1. How did the pandemic affect the mental and emotional health of children?
We faced a complete shutdown from the outside world for almost two years, bringing a forceful end to children’s social life. The sudden lockdown limited skills such as sharing and empathy developed from social interaction. Additionally, academic learning ceased, leading them to turn to gadgets for entertainment.
Despite people’s expectations, the lockdown did not increase family interaction. Students developed an addiction to electronic gadgets so much so that there was only limited or say, no interaction with their family members. An increase in screen time led to a lack of attention, lack of concentration, and development of social anxiety which causes negative impacts on their mental health.
2. After schools reopened, students had a rough start. ‘Back to normal’ was a totally strange world to some of them. What steps should parents take so that the child can feel comfortable and avoid social anxiety?
Children from different age groups should be dealt with differently. For fresh starters, the change is harder than we can imagine since they have no exposure to nurseries or Anganwadi experiences. They have no idea about what happens in a school, how to behave in front of so many people, what and what not to do because they didn’t go through a trial and error method of learning. Here, what parents can do is spend quality time with them, and prepare them for school maybe through role play. It may be a teacher-student relationship or a student-student one so that they learn about a classroom atmosphere. Give them what they missed to make them prepared.
Children above primary age may have problems restarting their school life. Parents should limit their child’s gadget time and make sure they know what they watch. They should keep a reward system for good behavior. Parents should interact with teachers not only about their child’s academic performance but also about their emotional health, the way they behave in schools, whether they act inhibited, etc. Things would have a negative impact if there is no parent-teacher interaction. Parents should never feel ashamed in taking their child to a mental health professional if they feel they cannot handle this.
3. Doctors say early intervention is important when it comes to behavioral disorders or learning disabilities. What symptoms should we exactly look for?
Every problem or disability would not have the same symptoms. But the common thing that we should look for is whether the child is achieving every milestone that is expected of them at that age. Milestones include things such as crawling, walking, speech, etc. If you find these delayed, parents should make sure they consult a pediatrician or a developmental pediatrician, a speech therapist and a psychologist if suggested. Before a child gets into a school, take note of whether the child possesses pre-requisite skills such as active listening or interest in a new activity.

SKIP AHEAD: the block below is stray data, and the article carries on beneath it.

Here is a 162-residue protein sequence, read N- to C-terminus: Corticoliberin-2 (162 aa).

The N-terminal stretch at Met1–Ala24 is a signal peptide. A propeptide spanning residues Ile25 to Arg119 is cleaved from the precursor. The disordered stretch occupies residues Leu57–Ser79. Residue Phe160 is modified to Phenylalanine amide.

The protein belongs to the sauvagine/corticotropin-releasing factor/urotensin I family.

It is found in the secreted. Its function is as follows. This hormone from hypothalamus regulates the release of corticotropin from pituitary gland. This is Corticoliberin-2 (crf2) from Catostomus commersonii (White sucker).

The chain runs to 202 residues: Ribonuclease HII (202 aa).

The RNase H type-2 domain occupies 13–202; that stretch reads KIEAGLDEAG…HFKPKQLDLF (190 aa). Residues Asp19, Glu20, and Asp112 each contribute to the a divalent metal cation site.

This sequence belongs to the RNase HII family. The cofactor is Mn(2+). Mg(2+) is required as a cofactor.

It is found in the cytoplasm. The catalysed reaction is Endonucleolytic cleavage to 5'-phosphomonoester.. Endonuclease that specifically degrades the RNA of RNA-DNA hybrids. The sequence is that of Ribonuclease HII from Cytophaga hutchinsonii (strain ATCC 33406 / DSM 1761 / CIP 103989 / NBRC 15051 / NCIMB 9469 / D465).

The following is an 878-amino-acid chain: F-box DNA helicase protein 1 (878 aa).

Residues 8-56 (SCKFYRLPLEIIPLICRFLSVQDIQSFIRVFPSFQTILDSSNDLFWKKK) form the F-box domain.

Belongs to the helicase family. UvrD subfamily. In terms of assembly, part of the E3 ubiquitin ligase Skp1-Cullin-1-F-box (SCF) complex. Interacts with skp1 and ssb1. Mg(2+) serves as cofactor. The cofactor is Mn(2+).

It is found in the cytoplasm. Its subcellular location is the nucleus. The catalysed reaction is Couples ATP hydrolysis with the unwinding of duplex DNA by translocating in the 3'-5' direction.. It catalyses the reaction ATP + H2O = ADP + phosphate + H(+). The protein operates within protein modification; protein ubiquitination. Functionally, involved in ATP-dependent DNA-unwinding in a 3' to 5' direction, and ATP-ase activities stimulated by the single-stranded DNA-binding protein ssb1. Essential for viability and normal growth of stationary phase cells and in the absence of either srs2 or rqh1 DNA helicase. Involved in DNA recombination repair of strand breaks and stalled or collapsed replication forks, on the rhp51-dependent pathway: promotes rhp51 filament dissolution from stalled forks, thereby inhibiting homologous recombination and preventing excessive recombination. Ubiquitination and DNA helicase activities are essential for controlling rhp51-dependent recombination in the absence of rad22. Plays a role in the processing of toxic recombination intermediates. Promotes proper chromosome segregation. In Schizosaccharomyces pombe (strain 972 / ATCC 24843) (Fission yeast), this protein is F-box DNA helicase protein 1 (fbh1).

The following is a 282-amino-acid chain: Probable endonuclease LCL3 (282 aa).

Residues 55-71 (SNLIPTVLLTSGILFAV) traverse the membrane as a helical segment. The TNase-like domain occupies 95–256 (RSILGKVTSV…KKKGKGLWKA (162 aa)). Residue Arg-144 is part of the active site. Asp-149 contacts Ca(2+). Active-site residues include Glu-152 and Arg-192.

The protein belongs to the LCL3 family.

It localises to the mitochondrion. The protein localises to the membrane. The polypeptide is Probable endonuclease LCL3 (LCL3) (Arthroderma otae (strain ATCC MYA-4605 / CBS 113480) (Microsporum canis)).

What happens with the majority of the parents is they would notice these changes in their babies but they get engulfed in the advice from the people they are surrounded with. Society’s advice does not do good for your child. Consult a professional if you come across any milestone delays in your child.
4. Teachers are equally responsible for identifying and dealing with children who have learning disabilities. But in reality, teachers bully them. How do you respond to that?
One in every five students has a learning disability according to the current status. But sadly, teachers are still not aware of the learning disability symptoms. Students dealing with a learning disability will have an average IQ and mostly, teachers have this fallacy that their slow learning is nothing but laziness. Some teachers do not consider the child’s mental health.
Government and education boards such as CBSE give concessions to students having disabilities but at the same time should give proper awareness to teachers about the symptoms of such disabilities too. Teachers usually fail to understand that the concession given by governments is the child’s right. Attitudinal barriers from teachers should be properly addressed by introducing a manual that clearly states the actions that they must face for stereotyping children with disabilities. Only if students get a safe, comfortable space for learning, do they get to flourish.
5. Mental health is finally coming to the forefront. But differently abled children’s mental health is still sidelined. What are the measures that should be taken to avoid this attitude?
(i) Our society must be educated that differently abled children should be equally accepted. Usually what happens is people tend to approach them with sympathy but this is not what they need. Once we accept them as they are, they feel relaxed and start to interact with us.
(ii) There are a lot of inexperienced therapists or professionals who will not be qualified to deal with differently-abled children. Make sure the professionals you visit have proper educational backgrounds and work experience in this required field.
(iii) When a differently abled child is born, their family atmosphere changes completely. Parents of these children must be empowered to provide them with a comfortable environment. They must be enrolled in parental fostering groups so that they know they are not alone. Encouraging and training the parents will in turn help the children to attain comfortable mental health.
(iv) Recognize and encourage their talents. Each child will have their hidden talents and the people around them must be as supportive as the parents so that they could feel included in this society.